When Joe and I carried the Christmas storage containers into the house from the attic and shed, it was like getting re-acquainted with some old friends. After all, it’s been two years since we’ve seen each other.
Without going into the details, let’s just say that Joe and I erased Christmas 2020 from the calendar. Between his father’s deteriorating health and COVID anxieties, all was not merry and bright. It was, in fact, dark and dreary. With the rest of the world on hyper-happy, our sadness felt heavier — and no amount of holiday decorations could lighten our moods.
Earlier this year, the Fates did not allow us all to be together once more. Joe’s father passed away in February. While we find comfort in knowing he’s no longer suffering, there’s also the need to reconnect with traditions that were placed on hiatus. In a move to not feel so bad, Joe and I unboxed and unwrapped a few of our favorite things.
My favorite tradition, by far, is the Christmas tree. When we lived in New York, we always had a real tree, and we did the same when we first arrived in Florida. There’s a big difference when buying a real tree in NY as compared to buying one in South Florida. Shopping for a tree in a tent in 80-plus degree weather, while wearing shorts and listening to “White Christmas” felt like wearing an ugly Christmas sweater that’s sewn incorrectly. It never really fits the way it’s supposed to — so it’s an artificial tree for us.
This is the 33rd Christmas Joe and I have celebrated — and I know this because of the lone white ornament on a tree of red ornaments. I purchased it to commemorate our first Christmas together and it has its place on a lower branch in the back of the tree. It’s our little secret — although, you now all know.
Our first Christmas decoration investment was this Weihnachtspyramide, which I have translated to mean the Flying Nativity. With enough heat rising through the propellers, this thing can really spin! We found it in a Long Island pool store that used to switch out its summer stock for a holiday hodgepodge of decorations, trees, and lights. (This was so long ago that customers could bring in strands of lights and have the bulbs tested and replaced.)
Besides all of the spinning parts and its Old Worldness, I love its smell. I’m not sure if the wood or packaging material was treated with incense, but as soon as I open the box, it’s as if the Christmas season has announced its arrival.
This is Grace Jones. Joe’s sister made this ceramic head long before I entered the picture. He referred to the head as Grace Jones. I continued it — and the Santa hat with the jingle bell on the end belongs to Grace — and no other ceramic head can claim it. Ever.
Nearby, is a small bowl holding a collection of my grandmother’s ornaments. I cherish these vintage glass ornaments. Like her, these are the things that can never be replaced.
The under-the-tree stuff is a game of “I Spy,” a collection of things that hold special meanings to us. . .
There’s the small Christmas book, The Magic of Christmas, my Aunt Pat gave me when I was kid. At the time, she worked at the Richmond Hill Savings Bank in Queens, NY — when banks actually gave things away! I’ve spent hours reading these classic Christmas stories and poems and staring at the illustrations.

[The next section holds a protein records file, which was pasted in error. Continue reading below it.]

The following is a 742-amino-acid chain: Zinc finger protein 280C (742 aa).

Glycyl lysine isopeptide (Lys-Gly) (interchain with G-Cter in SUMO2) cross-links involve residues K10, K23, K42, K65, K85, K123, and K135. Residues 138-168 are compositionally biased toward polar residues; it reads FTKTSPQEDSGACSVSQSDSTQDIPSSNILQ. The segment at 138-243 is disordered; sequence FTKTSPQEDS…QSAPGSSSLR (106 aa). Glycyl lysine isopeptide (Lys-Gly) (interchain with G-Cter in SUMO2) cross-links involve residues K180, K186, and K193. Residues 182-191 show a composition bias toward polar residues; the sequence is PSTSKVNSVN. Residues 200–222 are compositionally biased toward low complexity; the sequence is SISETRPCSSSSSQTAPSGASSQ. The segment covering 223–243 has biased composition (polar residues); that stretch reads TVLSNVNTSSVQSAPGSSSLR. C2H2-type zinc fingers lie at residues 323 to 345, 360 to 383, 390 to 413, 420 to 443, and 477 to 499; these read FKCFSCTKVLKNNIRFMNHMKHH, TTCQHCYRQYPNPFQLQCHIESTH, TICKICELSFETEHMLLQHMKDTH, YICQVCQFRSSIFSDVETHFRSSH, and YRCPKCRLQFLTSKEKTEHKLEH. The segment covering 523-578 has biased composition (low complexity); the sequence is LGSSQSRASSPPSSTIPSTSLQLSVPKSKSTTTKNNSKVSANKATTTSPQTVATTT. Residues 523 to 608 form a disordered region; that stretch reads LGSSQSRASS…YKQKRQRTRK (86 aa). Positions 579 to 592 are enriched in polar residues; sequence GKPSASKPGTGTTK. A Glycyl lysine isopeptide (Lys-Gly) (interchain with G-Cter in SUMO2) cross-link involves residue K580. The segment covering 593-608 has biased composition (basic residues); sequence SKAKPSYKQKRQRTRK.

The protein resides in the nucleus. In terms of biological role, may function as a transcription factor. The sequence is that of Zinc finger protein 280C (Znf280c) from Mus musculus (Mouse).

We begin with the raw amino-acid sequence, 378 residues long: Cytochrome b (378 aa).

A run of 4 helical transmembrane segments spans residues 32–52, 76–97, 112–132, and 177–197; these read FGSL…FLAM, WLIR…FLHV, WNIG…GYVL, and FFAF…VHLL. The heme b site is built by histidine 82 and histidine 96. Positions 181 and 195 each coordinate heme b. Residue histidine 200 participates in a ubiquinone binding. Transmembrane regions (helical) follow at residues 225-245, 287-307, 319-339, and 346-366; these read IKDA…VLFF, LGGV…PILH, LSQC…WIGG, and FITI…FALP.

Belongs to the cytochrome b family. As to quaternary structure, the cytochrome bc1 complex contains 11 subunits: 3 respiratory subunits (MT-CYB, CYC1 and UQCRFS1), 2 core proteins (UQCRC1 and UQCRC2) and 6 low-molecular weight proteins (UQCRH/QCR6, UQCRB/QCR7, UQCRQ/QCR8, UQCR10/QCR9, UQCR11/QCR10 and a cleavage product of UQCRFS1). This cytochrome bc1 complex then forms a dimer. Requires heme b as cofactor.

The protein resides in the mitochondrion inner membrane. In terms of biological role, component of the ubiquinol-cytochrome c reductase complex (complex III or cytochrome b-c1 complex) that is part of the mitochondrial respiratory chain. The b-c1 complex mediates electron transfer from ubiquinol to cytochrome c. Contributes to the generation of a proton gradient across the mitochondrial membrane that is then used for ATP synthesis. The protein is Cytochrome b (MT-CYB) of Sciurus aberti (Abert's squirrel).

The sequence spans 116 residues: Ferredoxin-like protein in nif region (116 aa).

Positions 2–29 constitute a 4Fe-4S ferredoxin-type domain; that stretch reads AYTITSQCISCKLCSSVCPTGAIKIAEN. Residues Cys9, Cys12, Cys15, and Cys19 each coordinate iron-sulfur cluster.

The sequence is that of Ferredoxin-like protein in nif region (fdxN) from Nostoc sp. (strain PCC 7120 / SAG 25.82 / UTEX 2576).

When Joe was a boy living in Coney Island, he and his grandmother walked down the stairs of the final stop on the D-Line. At ground level, there were various shops under the elevated subway, one of which sold Christmas and novelty items. That’s when this Santa Claus (above, to the right of the book) — thanks to Nana — entered Joe’s life. . . and he’s been with Joe (and now us) ever since.
Speaking of Nana, a few years later she surprised Joe with a Wishnick Santa. He may not be the Clausiest of Santas, but he’s sort of adorable in his own big-eyed way.
Front and center, is the nativity. My mother made the figurines in ceramics and my father built the crèche using branches from a tree in their front yard, my childhood home, and modeled it after their own crèche.
Of course, a list of our favorite things would not be complete without mentioning whiskers on kittens — or in this case, Muffola the cat. She’s never made an attempt to climb into the branches or knock over anything. Instead, she’s content to lounge on a prime piece of tree skirt real estate, behind all the stuff and under the lights.
Once fully decorated, its difficult to not be reflective this holiday season. So much has happened to us in the past few years that it’s a little difficult to not feel battered and exhausted. Now, supply chain issues are the latest source of anxiety, stoking fears that the holidays will be ruined.
Maybe, just maybe, this is a chance to return to a simpler Christmas and to cherish what we have. One of the simplest Christmas treats I have is this musical matchbox, an impulse buy with a wind up key. Slide open the box and music plays and skaters spin around the pond. Just a few seconds of this and I’m content.
My wish for all of you is that you find peace and strength this holiday season, that you find comfort in your favorite things (let me know in the comments what they are), and that you and yours have a happy and very, very healthy 2022.
A quick aside… After writing this post, tornadoes tore through several states and I can’t help thinking of so many people who lost so much in a matter of minutes. My heart and thoughts are with all of you.